If you’ve ever had a friend who raised money for healthcare on a website, you’re not alone: a recent report details how nearly $1 billion of all GoFundMe campaign dollars raised went towards helping those with expensive health costs, accounting for half of the total funds raised on the site.
The report, compiled by NerdWallet, details how prevalent this trend has become: GoFundMe isn’t alone in this, for example. Other crowdfunding sites, including YouCaring and GiveForward (which merged this year), saw similar rates of giving going toward health costs for its participants.
Despite several successes involved with implementing the Affordable Care Act (often called Obamacare), many people still struggle with health costs. About one in five Americans struggle with paying for health costs, even when they do have insurance. And another NPR survey demonstrated that nearly 30 percent of all Americans say that health costs are still “unreasonable.”
Many people who utilize crowdfunding sites to receive financial assistance from strangers depend on good marketing as well, rather than medical necessity. People who write, “‘I need help with my deductible’—they are not going to be very successful,” explains Adrienne Gonzalez, an expert in crowdfunding campaigns and frauds who runs the site GoFraudMe.com. “The more dramatic the need, the more successful.”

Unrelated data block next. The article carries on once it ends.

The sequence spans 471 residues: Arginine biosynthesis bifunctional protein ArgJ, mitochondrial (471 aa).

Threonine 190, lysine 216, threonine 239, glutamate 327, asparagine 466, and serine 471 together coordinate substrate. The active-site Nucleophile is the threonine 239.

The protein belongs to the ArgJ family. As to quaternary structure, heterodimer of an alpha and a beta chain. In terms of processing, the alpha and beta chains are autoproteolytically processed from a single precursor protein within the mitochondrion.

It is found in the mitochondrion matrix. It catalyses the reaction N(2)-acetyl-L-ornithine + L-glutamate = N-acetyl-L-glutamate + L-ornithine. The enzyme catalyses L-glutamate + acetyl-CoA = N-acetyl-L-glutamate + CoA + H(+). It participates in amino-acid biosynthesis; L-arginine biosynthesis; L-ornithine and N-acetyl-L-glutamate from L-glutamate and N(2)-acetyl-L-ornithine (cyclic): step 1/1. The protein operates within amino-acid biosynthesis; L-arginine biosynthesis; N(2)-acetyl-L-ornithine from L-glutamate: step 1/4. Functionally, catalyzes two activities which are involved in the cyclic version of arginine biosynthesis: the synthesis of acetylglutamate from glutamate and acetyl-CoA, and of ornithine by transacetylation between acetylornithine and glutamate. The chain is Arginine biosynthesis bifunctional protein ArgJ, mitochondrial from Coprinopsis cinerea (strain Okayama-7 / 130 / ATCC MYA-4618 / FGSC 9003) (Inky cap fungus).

All of this is indicative of a healthcare system that still needs to be fixed. Obamacare has created significant improvements in the healthcare system, but crowdfunding sites are still seeing users who struggle to make ends meet. “Is this something that is going to be a solution to a lack of health insurance? Absolutely not,” says Jeremy Snyder, a health sciences professor in Canada.
Those seeking help from the government should consider which direction things are heading: the proposed TrumpCare bill, for example, would actually raise costs for lower income individuals compared to the current law. Some states, however, are toying with the idea of single payer healthcare, which may reduce the need for crowdfunding campaigns.
The NerdWallet study shows that 41 percent of all crowdfunding performed on five sites in 2015 went toward healthcare expenses. The average campaign was also a staggeringly-high number: users of the sites asked, on average, for financial assistance above $15,000.